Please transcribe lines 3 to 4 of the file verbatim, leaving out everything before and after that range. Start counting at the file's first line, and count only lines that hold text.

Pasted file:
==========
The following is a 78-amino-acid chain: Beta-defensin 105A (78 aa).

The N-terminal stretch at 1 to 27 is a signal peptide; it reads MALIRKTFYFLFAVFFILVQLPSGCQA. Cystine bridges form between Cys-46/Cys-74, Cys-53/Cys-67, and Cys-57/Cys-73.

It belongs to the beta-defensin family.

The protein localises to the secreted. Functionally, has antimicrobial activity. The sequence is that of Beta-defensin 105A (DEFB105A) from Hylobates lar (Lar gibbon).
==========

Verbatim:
It belongs to the beta-defensin family.

The protein localises to the secreted. Functionally, has antimicrobial activity. The sequence is that of Beta-defensin 105A (DEFB105A) from Hylobates lar (Lar gibbon).